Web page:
Every mother wonders if she is “good enough”. Is she meeting her child’s needs?

When you have a mental illness, that concern is amplified.

(photo courtesy Max Pixel)

My children were ages 2 and 4 when I had a psychotic break. I was hospitalized twice that year After that, I needed help doing basic tasks for a while. Even when I got back on my feet, I was not 100%.

I was too tired to take my son to the park and too anxious to make play dates. My daughter didn’t have the “supermom” some of her friends seemed to have. She has me. And, I try. But, I feel like they got a raw deal.

And there was more. I would get paranoid they were going to get harmed and not want them to see certain people. I was almost constantly distracted by voices and delusions of messages and not nearly as attentive as I could have been.

They didn’t understand that I had a mental illness called schizoaffective disorder. I had planned to answer questions as they asked, but they didn’t ask much. My daughter once questioned why I was making a sign for a National Alliance on Mental Illness (NAMI) class. I told her it was because I had a mental illness. She just said “I didn’t know that “and went back to playing.

They know I take medication and I am tired often. I didn’t want them to worry it was something else, and it seemed time we talked about it, so one day I told them. My son did not know, my daughter knew already. Neither of them wanted to hear any more.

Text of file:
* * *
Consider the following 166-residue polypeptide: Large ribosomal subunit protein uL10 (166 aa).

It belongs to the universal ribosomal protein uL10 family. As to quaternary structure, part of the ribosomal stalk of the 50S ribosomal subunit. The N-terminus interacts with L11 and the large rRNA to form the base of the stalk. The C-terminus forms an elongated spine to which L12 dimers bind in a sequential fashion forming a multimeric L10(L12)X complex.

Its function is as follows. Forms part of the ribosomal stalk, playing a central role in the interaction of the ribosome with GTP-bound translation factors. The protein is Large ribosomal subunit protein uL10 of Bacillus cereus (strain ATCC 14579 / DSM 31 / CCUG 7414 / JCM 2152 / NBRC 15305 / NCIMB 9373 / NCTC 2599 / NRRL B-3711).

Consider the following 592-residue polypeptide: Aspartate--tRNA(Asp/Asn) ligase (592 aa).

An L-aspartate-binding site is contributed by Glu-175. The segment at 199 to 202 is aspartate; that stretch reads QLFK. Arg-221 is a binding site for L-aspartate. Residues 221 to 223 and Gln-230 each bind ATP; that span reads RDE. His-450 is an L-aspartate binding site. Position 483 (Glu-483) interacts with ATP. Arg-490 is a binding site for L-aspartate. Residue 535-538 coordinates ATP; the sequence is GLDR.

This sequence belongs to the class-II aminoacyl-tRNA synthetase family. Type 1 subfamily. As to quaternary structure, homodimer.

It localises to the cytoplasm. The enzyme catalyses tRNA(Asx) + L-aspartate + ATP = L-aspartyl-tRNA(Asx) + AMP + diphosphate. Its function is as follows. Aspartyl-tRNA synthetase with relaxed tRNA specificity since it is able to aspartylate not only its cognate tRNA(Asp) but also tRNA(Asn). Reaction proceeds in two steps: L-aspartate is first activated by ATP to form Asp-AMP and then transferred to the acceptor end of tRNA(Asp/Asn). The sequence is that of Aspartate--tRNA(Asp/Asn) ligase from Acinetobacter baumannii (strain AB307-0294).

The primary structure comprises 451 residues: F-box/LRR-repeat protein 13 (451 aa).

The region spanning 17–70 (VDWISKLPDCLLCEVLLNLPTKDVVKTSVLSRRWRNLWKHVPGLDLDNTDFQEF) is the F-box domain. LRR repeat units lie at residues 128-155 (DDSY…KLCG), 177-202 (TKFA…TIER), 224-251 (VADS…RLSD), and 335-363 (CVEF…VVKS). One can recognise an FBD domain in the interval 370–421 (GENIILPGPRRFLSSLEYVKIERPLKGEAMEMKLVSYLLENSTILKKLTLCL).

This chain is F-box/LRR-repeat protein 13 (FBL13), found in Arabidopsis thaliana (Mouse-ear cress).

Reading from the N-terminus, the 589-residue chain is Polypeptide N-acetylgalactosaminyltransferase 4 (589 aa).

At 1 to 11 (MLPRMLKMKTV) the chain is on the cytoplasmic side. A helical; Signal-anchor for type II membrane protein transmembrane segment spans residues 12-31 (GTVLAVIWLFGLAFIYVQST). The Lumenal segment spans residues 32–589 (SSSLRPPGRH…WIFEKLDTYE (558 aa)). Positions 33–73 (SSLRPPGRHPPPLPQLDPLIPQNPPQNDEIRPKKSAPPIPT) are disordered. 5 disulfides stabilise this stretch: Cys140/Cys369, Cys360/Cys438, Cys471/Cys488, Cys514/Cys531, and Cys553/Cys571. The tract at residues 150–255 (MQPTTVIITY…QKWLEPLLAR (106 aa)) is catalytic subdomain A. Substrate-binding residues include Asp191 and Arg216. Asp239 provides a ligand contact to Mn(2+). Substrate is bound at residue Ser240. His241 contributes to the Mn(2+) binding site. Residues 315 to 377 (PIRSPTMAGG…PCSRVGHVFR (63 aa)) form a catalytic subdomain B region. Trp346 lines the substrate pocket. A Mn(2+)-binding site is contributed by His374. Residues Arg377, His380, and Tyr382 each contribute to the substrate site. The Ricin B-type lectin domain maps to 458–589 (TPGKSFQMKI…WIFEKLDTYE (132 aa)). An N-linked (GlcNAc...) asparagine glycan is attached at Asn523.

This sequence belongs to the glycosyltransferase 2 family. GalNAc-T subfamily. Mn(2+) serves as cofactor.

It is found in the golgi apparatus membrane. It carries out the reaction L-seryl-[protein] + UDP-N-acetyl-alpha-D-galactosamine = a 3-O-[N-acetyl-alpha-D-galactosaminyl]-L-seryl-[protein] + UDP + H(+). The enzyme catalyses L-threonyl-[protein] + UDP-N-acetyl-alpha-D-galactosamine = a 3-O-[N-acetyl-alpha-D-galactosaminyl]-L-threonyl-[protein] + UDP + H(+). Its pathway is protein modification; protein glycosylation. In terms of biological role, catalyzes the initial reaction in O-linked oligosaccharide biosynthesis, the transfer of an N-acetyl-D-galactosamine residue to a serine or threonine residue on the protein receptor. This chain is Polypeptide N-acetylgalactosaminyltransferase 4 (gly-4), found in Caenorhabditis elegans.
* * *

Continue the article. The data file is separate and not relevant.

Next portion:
I worried my behavior would affect them. That they would have some problems because of me. But, they are the best kids. They have friends, do well in school, are active. I need to give credit to the other people in their lives: my husband, their grandma, teachers, other parents. They picked up where I couldn’t.

I was fortunate. I had my children before I was diagnosed, so I didn’t have to worry about medications and pregnancy. That can get complicated and needs involvement with your psychiatrist and obstetrician.

Schizoaffective disorder has a genetic component. Not everyone has a relative with a psychotic disorder, but it isn’t unusual. That is another of my worries. Will I pass this illness on to my children? So far, that hasn’t been an issue.

I have a lot of “what if’s” about my mental illness. If I had known I had it before I had a psychotic break would we have had children? Would my husband have married me? I don’t know. I like my life and I can’t imagine it any differently than the way it is now.